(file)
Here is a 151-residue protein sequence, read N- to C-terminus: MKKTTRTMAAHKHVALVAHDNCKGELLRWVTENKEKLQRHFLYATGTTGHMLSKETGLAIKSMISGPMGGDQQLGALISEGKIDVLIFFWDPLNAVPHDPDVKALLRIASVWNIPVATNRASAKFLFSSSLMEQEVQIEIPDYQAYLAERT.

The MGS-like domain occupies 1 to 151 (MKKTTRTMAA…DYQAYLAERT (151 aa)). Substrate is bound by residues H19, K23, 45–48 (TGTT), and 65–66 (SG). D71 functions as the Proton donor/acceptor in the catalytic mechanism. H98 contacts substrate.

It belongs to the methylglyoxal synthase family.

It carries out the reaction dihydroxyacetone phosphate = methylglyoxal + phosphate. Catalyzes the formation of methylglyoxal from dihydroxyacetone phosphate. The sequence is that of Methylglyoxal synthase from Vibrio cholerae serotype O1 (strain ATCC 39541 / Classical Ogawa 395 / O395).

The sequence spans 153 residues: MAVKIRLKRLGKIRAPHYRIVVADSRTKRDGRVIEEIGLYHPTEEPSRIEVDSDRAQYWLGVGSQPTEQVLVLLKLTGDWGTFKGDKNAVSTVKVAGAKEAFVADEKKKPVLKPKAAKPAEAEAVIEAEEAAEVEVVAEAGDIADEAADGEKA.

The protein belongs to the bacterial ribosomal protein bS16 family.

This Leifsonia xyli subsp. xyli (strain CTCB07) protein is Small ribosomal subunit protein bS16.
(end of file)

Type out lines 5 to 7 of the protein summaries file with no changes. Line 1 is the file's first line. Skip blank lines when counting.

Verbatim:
The sequence spans 153 residues: MAVKIRLKRLGKIRAPHYRIVVADSRTKRDGRVIEEIGLYHPTEEPSRIEVDSDRAQYWLGVGSQPTEQVLVLLKLTGDWGTFKGDKNAVSTVKVAGAKEAFVADEKKKPVLKPKAAKPAEAEAVIEAEEAAEVEVVAEAGDIADEAADGEKA.

The protein belongs to the bacterial ribosomal protein bS16 family.

This Leifsonia xyli subsp. xyli (strain CTCB07) protein is Small ribosomal subunit protein bS16.